Memoir about the bestselling autobiographer’s father manages flashes of insight but turns into yet another baroque chronicle of Burroughs’s damaged childhood (Possible Side Effects, 2006, etc.).
In a dramatic early scene, his father explodes: “ ‘Goddamn you,’ he spit in my face. ‘Just this barrage of incessant talking on and on and on…you cannot simply dominate a room and the thoughts and attentions of every person in that room simply because you are in it.’ ” It’s a completely disproportionate response to some routine toddler nagging, and the brutal spanking that accompanies it is a precursor of more abuse to come. Those familiar with Burroughs’s particularly gothic familial mythos (previously focused on adolescence and early adulthood) will recognize his mother in her several manic, pill-popping appearances here. Instead of Svengali-like psychiatrists or his own self-destructive obsessions, the villain this time is the author’s father, a philosophy professor and brooding drunk whose intellectual prowess only serves to further exacerbate his black moods and desire for solitude. Burroughs begins with some impressionistic early childhood memories, only getting around to any substantive consideration of his father some 80 pages into the text, when the boy becomes convinced that the man has killed his guinea pig. While Burroughs deftly builds a creepy portrait of a skulking, violence-prone predator, too often his subject is obscured by florid, overheated prose. After many pages of invective, not all of which seems warranted, the author finally demonstrates some perspective, writing, “All he was guilty of was not wanting me.”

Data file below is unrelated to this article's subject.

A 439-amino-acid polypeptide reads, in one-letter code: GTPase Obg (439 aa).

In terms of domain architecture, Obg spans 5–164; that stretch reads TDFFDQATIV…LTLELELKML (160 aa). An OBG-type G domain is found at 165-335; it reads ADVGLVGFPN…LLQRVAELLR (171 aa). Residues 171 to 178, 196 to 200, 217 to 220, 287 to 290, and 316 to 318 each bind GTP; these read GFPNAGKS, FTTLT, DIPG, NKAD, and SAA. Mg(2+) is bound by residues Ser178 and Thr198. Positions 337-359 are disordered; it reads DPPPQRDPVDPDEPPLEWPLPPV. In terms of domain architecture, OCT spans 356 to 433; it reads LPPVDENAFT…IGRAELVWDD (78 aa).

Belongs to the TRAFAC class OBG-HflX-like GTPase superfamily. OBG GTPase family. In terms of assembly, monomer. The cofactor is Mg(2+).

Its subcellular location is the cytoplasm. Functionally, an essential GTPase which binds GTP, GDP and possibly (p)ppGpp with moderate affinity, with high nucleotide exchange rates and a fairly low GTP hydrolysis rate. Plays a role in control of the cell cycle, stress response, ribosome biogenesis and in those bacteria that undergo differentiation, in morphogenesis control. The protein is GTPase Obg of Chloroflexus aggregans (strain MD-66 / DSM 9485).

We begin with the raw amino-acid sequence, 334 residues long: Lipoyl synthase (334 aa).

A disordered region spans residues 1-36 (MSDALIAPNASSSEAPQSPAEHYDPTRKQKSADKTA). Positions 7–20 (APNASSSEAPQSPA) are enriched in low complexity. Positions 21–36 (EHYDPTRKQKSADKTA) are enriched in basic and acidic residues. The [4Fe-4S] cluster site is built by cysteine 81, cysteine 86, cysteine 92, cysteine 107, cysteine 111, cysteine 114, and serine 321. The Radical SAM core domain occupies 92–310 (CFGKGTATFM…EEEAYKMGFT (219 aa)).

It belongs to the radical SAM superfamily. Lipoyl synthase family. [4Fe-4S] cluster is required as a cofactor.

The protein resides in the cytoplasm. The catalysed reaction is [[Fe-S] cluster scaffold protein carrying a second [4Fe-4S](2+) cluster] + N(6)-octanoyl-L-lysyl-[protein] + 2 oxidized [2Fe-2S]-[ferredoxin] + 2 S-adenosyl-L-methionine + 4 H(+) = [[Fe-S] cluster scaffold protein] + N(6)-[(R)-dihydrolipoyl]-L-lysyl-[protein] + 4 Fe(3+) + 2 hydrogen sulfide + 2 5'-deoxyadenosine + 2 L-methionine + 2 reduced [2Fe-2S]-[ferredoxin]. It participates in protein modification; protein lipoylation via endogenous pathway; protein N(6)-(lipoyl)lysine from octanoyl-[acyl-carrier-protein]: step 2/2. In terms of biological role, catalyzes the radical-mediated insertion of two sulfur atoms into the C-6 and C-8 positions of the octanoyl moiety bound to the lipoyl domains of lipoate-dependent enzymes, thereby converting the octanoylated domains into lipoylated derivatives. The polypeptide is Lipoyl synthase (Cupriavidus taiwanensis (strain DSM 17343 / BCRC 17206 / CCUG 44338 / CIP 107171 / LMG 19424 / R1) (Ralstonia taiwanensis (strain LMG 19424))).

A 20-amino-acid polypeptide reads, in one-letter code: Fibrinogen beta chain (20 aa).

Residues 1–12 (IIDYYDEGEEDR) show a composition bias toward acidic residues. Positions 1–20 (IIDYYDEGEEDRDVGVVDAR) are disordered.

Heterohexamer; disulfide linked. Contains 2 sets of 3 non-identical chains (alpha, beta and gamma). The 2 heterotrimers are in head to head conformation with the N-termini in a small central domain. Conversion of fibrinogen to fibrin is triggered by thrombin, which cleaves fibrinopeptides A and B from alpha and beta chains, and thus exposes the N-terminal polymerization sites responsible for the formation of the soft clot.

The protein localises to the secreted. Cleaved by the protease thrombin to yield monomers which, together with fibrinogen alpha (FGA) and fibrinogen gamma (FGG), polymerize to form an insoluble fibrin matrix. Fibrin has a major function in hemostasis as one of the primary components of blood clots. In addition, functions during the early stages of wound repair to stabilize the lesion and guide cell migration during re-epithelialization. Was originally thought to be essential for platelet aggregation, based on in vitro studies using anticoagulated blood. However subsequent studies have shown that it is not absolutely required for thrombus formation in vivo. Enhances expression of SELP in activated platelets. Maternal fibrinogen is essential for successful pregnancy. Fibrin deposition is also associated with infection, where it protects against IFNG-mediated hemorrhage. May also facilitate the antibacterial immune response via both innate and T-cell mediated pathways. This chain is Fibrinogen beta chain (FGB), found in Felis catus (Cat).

A deeply felt personal essay padded to book length.